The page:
________________ CM . . . . Volume VI Number 14 . . . . March 17, 2000

Champions of the Wild Series.

Christian Bruyere & Ian Herring (Producers, Omni). George Johnson (Producer, NFB). Michael Chechik (Executive Producer, Omni).
Montreal, PQ: Omni Film & the National Film Board of Canada, 1997.
25 min. each, VHS, $39.95.

Grades 4 and up / Ages 9 and up.
Review by Joan C. Simpson.

*** /4


Part 1: Sharks.
Jack Silberman (Director)
Order Number: C9197 096.


Part 7: Lemurs.
Chris Aikenhead (Director).
Order Number: C9197 105.


Part 13: Orangutans.
Jack Silberman (Director).
Order Number: C9197 098.

These three videos about endangered animals have been shown on Discovery and Animal Planet. Each follows a similar format which includes a brief dramatic opening designed to engage the viewer's attention. This segment is followed by a number of images from the series and then the title. All of the videos place approximately equal emphasis on the animal and the scientist (the champion) studying the specific animal and the scientist's efforts at preservation of the animal species. Although many details of the animals' lives are related, the focus is on their unique features, particularly those that relate to environment and the threats to their survival. Information on the scientists reveals how they came to be involved with their particular animal. The scientists are shown engaged in conducting experiments and collecting data. Narration is provided by the scientists and by an off-screen narrator.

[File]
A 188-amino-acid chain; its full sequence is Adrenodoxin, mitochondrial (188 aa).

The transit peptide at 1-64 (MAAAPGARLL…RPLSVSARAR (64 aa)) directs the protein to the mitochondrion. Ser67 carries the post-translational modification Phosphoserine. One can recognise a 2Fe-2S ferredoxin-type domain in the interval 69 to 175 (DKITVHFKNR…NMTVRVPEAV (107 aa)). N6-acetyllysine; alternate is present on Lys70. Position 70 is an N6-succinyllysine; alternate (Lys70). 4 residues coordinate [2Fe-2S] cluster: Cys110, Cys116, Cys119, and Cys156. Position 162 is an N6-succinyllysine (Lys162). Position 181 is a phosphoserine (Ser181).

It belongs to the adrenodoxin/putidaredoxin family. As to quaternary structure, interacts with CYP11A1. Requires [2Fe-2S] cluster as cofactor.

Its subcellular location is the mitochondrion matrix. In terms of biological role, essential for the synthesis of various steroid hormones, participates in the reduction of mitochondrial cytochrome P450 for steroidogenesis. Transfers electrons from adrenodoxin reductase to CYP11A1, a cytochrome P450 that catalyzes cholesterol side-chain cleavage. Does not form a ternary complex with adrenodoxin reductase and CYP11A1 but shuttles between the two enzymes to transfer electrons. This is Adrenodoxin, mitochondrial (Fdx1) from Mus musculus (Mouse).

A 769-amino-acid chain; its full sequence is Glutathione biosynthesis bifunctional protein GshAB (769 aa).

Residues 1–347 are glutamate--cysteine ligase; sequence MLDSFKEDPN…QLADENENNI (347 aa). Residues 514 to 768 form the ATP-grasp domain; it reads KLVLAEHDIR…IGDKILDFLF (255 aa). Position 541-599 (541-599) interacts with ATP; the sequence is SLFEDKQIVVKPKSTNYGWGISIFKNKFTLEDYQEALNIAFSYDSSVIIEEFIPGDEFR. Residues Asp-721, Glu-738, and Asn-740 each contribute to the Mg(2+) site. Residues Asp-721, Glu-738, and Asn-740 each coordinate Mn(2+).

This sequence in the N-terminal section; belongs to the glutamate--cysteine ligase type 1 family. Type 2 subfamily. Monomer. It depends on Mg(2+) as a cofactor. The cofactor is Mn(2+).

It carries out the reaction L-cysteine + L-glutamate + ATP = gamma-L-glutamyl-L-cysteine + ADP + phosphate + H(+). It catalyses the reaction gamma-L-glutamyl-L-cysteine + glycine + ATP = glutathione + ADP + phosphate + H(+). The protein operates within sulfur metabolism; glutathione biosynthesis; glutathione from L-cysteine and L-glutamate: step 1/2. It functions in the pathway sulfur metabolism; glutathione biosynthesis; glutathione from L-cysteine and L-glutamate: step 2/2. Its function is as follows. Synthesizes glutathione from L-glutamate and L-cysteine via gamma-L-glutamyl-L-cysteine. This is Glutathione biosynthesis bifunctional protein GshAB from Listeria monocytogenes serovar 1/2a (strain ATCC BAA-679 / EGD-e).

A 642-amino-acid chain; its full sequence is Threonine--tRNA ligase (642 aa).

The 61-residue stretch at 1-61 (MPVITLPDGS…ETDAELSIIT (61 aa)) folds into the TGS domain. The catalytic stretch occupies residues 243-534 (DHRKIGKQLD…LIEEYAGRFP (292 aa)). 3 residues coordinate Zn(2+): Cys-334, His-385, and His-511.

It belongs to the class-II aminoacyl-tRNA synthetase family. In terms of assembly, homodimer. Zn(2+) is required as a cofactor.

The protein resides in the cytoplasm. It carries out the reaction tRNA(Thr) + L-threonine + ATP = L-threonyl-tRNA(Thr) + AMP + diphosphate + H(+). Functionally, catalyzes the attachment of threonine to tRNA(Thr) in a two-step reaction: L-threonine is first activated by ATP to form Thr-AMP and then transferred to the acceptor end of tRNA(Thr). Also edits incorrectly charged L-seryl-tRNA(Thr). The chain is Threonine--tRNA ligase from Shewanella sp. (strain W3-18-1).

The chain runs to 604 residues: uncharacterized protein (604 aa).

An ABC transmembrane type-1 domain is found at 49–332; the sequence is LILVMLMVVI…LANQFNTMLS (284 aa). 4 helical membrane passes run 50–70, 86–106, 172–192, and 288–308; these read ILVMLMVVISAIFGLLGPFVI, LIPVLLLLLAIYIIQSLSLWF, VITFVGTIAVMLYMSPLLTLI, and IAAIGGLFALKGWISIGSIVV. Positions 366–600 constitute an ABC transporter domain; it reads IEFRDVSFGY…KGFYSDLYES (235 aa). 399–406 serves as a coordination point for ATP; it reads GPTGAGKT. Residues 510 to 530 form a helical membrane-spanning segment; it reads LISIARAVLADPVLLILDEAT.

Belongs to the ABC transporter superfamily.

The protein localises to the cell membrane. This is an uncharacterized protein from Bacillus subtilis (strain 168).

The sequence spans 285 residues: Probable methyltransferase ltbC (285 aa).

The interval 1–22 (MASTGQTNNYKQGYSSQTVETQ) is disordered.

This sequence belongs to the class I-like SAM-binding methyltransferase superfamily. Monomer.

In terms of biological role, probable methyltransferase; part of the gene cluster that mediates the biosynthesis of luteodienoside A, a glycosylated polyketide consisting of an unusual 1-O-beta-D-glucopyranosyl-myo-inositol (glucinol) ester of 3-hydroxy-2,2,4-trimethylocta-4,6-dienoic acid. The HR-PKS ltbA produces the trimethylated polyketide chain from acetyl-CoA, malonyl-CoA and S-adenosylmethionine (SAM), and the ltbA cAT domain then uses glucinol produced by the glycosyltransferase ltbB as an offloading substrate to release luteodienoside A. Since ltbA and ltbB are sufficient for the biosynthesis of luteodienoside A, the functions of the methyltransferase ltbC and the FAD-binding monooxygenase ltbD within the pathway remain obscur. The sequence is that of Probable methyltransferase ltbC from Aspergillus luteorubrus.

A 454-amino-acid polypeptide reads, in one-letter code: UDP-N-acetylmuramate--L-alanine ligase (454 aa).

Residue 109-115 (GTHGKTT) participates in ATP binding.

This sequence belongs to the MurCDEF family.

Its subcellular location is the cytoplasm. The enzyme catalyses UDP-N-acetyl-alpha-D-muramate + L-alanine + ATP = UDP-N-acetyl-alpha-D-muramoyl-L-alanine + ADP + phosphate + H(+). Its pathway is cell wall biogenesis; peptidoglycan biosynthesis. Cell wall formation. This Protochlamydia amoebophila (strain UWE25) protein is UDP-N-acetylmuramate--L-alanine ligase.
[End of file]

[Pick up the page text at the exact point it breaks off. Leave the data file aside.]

image Sharks has the least species specific content, perhaps because the topic is so broad. The objective of Dr. Gruber is to destroy the Hollywood image of the shark and to create a respect for the creature. His repeated statement that the shark is not "the death fish from Hell" and the vivid image of the fins being hacked off a live shark may make this video unsuitable for young viewers. Dr. Birute Galdikas's intense affection for the orangutans is demonstrated as she carries young orangutans and berates people for the destruction of the rainforest. The human-like life cycle and eating patterns of the orangutan are featured. Dr. Lisa Gould demonstrates an understanding of the plight of the people of Madagascar and the lemur in her statements of the reasons for the destruction of the lemurs' habitat. The matriarchial social structure and feeding patterns of lemurs are featured. The videos also provide periods for quiet observation when live-action images are accompanied only by natural sounds or unobtrusive background music.

The sound quality is excellent. The varied (close-up, distant, wide angle) images are of high technical quality. In Sharks, which features Dr. Sam Gruber and Canadian photographer Tim Calver, still images are interspersed with live action. The videos are accompanied by a helpful summary of the video, pre- and post-viewing questions and three related Web sites.

Any one of these videos would be an effective introduction or conclusion to a unit on endangered species. They could also be used to explore how animal behaviorists work.


Joan Simpson is the teacher-librarian at Dalhousie School in Winnipeg, MB.

To comment on this title or this review, send mail to cm@umanitoba.ca.

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